Review by Ian Keogh
Sophie Goldstein’s work is an influence-mashing graphic novel very well represented by its decorative debossed cover. It displays the ornate cliff top house occupied by a group of women dispatched by the Empire to civilise the inhabitants of Mopu, an extremely remote planet.
The women are fully covered by robes and headscarves, only their faces visible, providing an inescapable similarity to the nuns sent to the isolated corners of the British Empire in the 1800s and 1900s. These well intentioned, but misguided women placed no cultural or spiritual value on the prevailing form of existence, and there’s a similar patronising rigidity among the attitudes of some women featured here. Goldstein explicitly references the Bible to underline matters.
Of the four women it’s their commander Sarai who’s the greatest focus as Goldstein gradually weaves a tempestuous, fever drenched tale of repression and isolation. On arrival the women meet Jael Dean, a company representative already resident and able to familiarise them with the landscape and their distinctive accommodation, but it also becomes rapidly apparent that he represents temptation. Will they succumb?
Just as Goldstein’s plot relies heavily on Black Narcissus, Aubrey Beardsley’s ornate Art Nouveau imagery is a seeming influence on her art. She doesn’t approach his level of detail, but the stark, rich contrast of black and white, with a vast sense of scale brings him to mind, as do the exotic design elements, some incorporating his style of sly eroticism. It’s with the locations that Goldstein really expresses herself, as her figures are simple, yet expressive enought to complete her story, and the design element of Jael with his distinctive two pairs of eyes is simultaneously alluring and disturbing.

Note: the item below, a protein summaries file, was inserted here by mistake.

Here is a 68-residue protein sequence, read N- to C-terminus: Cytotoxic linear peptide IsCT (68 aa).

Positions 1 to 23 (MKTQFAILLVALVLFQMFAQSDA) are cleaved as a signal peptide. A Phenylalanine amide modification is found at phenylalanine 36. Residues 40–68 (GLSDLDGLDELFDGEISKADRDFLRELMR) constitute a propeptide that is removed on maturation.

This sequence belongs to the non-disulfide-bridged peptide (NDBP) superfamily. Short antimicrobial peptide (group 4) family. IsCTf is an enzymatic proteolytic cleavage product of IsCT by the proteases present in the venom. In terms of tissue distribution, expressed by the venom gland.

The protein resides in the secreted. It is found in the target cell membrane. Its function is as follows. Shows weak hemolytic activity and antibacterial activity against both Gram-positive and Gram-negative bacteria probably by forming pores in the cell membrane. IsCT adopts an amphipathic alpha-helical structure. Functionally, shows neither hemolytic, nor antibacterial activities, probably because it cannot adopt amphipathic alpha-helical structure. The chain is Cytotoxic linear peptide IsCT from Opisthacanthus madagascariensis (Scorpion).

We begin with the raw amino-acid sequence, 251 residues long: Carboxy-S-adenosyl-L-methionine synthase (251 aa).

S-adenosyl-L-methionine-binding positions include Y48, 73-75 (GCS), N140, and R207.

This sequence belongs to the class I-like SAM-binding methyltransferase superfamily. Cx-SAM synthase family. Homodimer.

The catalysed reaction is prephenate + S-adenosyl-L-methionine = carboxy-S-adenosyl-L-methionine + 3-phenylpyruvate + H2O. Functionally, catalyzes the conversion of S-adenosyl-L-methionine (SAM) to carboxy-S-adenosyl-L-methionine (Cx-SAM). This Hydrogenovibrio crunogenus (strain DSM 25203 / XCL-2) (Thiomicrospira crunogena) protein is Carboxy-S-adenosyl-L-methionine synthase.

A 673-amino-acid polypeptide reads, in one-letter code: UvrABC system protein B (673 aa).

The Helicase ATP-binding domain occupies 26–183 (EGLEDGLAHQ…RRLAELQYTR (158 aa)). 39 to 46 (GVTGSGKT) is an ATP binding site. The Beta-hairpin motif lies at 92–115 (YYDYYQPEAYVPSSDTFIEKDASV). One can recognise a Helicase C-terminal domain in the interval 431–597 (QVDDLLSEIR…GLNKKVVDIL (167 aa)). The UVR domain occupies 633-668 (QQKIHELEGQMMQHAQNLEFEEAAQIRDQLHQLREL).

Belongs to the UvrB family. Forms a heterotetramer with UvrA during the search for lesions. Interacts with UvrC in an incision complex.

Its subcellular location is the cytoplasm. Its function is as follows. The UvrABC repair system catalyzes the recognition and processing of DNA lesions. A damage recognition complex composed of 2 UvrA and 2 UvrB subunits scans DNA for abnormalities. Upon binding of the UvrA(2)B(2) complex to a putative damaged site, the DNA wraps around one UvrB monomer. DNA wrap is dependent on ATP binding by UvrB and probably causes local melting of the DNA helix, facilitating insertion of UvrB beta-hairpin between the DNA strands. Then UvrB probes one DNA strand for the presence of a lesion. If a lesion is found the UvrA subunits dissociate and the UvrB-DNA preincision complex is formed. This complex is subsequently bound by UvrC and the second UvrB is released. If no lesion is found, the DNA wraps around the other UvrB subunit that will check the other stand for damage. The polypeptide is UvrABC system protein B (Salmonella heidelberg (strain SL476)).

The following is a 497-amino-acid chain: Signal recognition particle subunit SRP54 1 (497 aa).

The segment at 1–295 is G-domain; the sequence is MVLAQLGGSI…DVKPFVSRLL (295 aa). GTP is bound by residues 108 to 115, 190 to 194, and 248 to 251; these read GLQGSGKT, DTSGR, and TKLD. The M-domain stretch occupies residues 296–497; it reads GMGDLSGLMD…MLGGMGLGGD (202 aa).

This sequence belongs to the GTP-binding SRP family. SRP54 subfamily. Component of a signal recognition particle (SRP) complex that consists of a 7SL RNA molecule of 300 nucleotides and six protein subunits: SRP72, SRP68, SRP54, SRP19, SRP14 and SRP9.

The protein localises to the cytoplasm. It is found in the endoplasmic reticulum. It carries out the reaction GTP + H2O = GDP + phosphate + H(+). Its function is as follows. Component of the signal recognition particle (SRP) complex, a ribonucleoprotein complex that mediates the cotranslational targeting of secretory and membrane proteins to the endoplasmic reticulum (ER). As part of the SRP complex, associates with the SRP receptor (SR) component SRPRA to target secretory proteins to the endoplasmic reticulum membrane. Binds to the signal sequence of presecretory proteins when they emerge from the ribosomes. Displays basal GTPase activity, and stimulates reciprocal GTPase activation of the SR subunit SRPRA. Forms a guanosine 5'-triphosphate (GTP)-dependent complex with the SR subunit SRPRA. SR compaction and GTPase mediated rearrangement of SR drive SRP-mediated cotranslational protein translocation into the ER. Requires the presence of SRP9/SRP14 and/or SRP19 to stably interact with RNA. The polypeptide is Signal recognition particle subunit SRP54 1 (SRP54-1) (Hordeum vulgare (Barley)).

As generations have previously found elsewhere, faith alone is a woeful lack of preparation when it comes to civilising other people, especially those not inclined to be civilised. It’s a task beyond the preparation and means of the women, made clear as the tale begins, and the effects of a mission doomed to failure take their toll. That Goldstein’s influences are obvious shouldn’t deter anyone, as what she weaves them into has its own haunting imagery and a successfully induced claustrophobic mood, which results in an emotion-drenched experience.